Taiwanese firms seeking to steer clear of US-China trade war turn to PH
Some Taiwan-based manufacturing firms that supply parts to popular tech companies like Apple are interested in setting up shop in the Philippines, as they look for ways to avoid the US-China trade war.
Trade Undersecretary Ceferino Rodolfo said this earlier this month, telling reporters that some companies were already “firm” in their plans to manufacture here in the Philippines.
Interestingly, a bilateral investment agreement, which raised serious concerns from China, had helped the country’s case in getting these Taiwan-based firms to consider the Philippines.
These firms include computer giant Wistron Infocomm Corp., which will make a comeback nearly a decade since it left the country, a return brought about by the expensive US-China trade war.
Taiwan-based Catcher Technology, which also has operations in various parts of China, is likewise interested to set up shop in the Philippines.
Rodolfo said it was looking for a 60-hectare area for its facility.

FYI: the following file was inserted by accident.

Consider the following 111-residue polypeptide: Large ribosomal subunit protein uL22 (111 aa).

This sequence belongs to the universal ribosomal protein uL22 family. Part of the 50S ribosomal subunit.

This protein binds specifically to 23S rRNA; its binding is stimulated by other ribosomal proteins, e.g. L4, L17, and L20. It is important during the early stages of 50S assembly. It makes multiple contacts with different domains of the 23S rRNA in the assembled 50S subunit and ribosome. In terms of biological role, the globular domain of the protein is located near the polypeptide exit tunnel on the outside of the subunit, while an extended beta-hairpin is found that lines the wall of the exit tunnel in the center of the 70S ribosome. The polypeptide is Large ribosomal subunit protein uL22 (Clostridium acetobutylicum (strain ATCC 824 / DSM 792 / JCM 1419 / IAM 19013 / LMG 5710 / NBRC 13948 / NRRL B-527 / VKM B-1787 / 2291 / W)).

Further details, such as investment costs, were not disclosed, however.
Nevertheless, the investment agreement signed by the Department of Trade and Industry with Taiwan last year played a part, even though China believes that Taiwan should have no official foreign ties.
Chinese foreign ministry spokesperson Geng Shuang said China was “extremely concerned” over the matter since the documents signed were “obviously official in character,” according to a Reuters report.
“We enhanced [our relations] to a bilateral [investment] agreement, which was signed last year. So they saw this, and we also have protection for intellectual property rights,” Rodolfo said.
“They see that it’s good here in the Philippines, so Wistron
—that’s one [example]—is going [back] to Subic,” he explained.
This is how we benefit from the trade war, he then added. —ROY STEPHEN C. CANIVEL
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